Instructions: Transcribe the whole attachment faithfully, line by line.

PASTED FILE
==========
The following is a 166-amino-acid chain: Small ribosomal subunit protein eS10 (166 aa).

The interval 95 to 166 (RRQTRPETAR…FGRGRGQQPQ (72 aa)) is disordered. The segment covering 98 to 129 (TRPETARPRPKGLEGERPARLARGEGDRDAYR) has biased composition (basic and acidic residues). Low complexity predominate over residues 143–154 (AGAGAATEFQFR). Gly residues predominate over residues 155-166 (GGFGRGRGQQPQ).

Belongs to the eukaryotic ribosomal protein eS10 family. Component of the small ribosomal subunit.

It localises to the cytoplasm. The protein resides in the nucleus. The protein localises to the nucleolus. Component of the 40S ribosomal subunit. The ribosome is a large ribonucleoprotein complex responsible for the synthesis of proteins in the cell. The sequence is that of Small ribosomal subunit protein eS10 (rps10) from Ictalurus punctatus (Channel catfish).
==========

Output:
The following is a 166-amino-acid chain: Small ribosomal subunit protein eS10 (166 aa).

The interval 95 to 166 (RRQTRPETAR…FGRGRGQQPQ (72 aa)) is disordered. The segment covering 98 to 129 (TRPETARPRPKGLEGERPARLARGEGDRDAYR) has biased composition (basic and acidic residues). Low complexity predominate over residues 143–154 (AGAGAATEFQFR). Gly residues predominate over residues 155-166 (GGFGRGRGQQPQ).

Belongs to the eukaryotic ribosomal protein eS10 family. Component of the small ribosomal subunit.

It localises to the cytoplasm. The protein resides in the nucleus. The protein localises to the nucleolus. Component of the 40S ribosomal subunit. The ribosome is a large ribonucleoprotein complex responsible for the synthesis of proteins in the cell. The sequence is that of Small ribosomal subunit protein eS10 (rps10) from Ictalurus punctatus (Channel catfish).